Deployment There are many ways to manage and deploy Logic Apps. They can be created and updated directly in the Azure Portal (which will automatically create a JSON template). The JSON template can also be deployed via Azure DevOps and Visual Studio. As Azure Functions are code-first, the only options for deployment are Visual Studio, Azure DevOps or FTP. Klevr Integration Hub leverages Azure DevOps too, so there is no operational lock-in to a proprietary integration technology framework.

Every connector comes with its own security. For example, the Dynamics 365 connector requires a Dynamics user account.

Logic Apps can also be secured with IP whitelisting and VNet Integration via an Integration Service Environment.

Furthermore, you can secure Logic Apps by placing Azure API Management in front of them.

Azure Functions are secured with Authorization keys that are automatically generated, and you can also create custom keys.

As with Logic Apps you can secure Functions with IP whitelisting and VNet Integration. You can also place Azure API Management in front of them or use the lightweight Azure Functions Proxies functionality.

Additional security/isolation can be achieved if Functions are deployed in containers or a self-managed compute environment.

Exception Handling Logic Apps provides out-of-the-box functionality with retries, scopes, and run after configurations. In case this doesn’t solve the problem, the workflow gets a failed status and can easily be resubmitted after review in the Azure Portal. As with other Code-First solutions, in Azure Functions you are required to build your own exception handling. For example, if you want to enable retries (and you should if you are working with any other cloud services), you need to create the logic yourself, for example by introducing Polly (which we use and recommend in C# Functions). There are no retry, resume or resubmit capabilities, unless you develop them yourself.
Monitoring Logic Apps are much easier for non-technical users to manage as each run can be monitored within the Azure portal including stopping, starting, cancelling and re-processing. Comprehensive reporting can be achieved via Azure Monitor logs. Functions can be managed via a simple monitor tab in the Azure Portal or comprehensively monitored down to code level via Application Insights. Functions are not easy to manage/monitor for non-technical users.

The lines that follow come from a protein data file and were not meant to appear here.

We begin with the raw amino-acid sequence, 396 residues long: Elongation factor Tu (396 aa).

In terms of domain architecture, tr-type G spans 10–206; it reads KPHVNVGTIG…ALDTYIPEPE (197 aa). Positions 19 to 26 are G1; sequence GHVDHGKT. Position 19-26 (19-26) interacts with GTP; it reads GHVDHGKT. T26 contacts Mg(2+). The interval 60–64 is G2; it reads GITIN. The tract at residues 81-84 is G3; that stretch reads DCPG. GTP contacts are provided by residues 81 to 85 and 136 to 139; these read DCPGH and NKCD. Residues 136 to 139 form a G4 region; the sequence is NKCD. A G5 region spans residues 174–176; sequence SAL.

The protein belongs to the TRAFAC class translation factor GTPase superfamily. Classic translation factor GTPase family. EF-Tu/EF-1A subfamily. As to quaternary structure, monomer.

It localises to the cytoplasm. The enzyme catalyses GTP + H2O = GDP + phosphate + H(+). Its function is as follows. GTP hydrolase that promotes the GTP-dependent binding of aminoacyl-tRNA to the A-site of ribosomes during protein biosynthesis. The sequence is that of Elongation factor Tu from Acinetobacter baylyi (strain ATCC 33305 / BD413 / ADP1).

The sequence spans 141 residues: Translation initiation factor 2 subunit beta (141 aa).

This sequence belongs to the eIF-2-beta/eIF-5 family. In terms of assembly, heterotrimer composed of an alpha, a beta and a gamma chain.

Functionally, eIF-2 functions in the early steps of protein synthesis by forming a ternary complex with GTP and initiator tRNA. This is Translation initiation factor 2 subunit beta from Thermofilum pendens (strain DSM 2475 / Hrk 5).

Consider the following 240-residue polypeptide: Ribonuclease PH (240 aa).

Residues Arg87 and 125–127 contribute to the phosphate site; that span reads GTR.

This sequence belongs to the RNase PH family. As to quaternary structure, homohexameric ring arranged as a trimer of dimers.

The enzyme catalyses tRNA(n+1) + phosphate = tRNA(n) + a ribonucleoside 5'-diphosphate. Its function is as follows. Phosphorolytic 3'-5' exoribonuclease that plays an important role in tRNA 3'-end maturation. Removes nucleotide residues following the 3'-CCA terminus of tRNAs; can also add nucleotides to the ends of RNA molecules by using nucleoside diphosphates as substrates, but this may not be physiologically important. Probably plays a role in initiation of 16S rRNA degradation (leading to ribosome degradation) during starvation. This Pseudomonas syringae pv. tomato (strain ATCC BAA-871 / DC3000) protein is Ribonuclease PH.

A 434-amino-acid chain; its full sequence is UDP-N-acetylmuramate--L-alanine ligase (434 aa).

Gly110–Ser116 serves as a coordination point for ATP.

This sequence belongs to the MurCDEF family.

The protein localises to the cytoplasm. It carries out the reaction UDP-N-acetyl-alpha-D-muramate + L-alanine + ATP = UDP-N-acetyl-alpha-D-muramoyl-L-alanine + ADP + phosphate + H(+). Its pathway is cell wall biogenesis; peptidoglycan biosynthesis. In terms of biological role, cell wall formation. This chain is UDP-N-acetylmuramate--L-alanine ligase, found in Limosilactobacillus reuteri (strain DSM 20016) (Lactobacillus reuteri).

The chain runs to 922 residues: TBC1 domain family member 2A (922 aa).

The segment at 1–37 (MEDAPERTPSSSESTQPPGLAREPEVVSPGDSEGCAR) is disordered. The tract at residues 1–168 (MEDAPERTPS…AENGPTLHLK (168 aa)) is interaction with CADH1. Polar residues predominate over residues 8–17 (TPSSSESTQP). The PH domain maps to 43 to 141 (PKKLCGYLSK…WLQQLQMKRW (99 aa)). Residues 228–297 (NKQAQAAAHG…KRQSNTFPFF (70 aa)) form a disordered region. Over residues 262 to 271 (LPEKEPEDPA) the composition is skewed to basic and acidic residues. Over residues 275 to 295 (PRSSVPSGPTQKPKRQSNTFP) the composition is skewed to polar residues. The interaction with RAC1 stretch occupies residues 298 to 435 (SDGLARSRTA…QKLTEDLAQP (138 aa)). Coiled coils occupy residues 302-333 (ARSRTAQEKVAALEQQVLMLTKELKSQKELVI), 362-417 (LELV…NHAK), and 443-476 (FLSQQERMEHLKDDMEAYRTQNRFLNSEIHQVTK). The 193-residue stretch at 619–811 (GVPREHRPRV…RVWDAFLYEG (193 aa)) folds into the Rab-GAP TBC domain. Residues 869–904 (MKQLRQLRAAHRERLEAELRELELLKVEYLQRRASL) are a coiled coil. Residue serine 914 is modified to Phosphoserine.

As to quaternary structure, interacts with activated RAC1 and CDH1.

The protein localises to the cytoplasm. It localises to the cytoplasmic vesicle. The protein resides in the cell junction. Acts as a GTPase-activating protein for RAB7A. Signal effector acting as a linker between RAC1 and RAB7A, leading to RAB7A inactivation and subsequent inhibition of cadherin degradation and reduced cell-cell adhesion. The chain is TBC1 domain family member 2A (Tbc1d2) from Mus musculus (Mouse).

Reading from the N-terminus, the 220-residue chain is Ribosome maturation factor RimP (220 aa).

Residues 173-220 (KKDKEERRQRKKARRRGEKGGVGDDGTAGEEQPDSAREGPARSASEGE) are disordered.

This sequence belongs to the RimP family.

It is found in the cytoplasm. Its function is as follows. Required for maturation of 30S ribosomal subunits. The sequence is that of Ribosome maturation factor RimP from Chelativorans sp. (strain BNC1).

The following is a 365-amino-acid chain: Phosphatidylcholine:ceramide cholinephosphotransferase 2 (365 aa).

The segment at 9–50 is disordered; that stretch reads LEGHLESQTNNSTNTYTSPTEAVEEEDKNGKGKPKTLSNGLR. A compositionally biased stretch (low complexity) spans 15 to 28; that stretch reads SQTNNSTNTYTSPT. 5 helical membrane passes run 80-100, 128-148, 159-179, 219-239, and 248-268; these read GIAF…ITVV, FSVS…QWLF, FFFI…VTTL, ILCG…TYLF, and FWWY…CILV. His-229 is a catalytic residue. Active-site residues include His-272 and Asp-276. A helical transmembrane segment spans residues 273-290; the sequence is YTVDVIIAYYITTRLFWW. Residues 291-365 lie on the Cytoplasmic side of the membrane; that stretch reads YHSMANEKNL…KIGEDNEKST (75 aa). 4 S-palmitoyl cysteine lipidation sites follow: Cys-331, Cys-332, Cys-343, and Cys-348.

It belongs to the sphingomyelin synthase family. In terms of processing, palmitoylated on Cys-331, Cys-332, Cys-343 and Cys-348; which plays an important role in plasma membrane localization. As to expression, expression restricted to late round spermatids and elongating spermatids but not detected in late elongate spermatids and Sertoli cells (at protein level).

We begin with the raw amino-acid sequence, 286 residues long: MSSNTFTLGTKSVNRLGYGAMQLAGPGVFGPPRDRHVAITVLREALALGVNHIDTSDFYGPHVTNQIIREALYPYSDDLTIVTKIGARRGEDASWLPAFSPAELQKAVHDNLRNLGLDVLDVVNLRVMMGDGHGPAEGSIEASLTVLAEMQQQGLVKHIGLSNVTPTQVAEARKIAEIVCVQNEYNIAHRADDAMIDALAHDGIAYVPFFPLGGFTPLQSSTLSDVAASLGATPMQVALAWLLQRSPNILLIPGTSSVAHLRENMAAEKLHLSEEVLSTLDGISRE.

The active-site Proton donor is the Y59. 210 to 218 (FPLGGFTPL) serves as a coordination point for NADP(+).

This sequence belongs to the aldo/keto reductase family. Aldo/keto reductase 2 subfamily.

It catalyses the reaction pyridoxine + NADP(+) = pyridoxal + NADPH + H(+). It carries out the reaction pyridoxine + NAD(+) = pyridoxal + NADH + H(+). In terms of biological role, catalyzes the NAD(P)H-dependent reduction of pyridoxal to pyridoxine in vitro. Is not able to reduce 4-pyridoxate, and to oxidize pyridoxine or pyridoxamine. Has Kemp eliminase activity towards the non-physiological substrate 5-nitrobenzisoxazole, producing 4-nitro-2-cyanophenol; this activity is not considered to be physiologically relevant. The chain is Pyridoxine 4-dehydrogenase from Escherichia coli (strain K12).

Management Azure portal, REST API, PowerShell,
Visual Studio
Azure Portal, REST API, Visual Studio


Based on the comparison above, you’ll notice that a lot of factors are involved when deciding between the two technologies. Some questions to help guide you to the right technology might include:

  1. Understand what skillsets you have internally to build, operate and support the solution.
  2. Determine your connectivity requirements – do you want to write it yourself or you want to leverage out-of-the-box connectors/bindings?
  3. Do you have very complex business and/or data transformation logic?

Walkerscott’s Recommendation:

Use both!

We generally recommend using Azure Logic Apps to manage the overall scheduling and orchestration of tasks and workflows and to extend these with point solutions based on Azure Functions for more complex business and/or data transformation logic.

This gives business users an easy to view and manage monitoring console based on Logic Apps visual workflow designer and the full power of an Azure Functions code-based solution for more complex challenges, but only when required.

Talk to us about Klevr Integration Hub!

We find clients can reduce their integration build time/costs by up to 75% leveraging Klevr compared with developing integration “by hand” using Azure iPaaS services.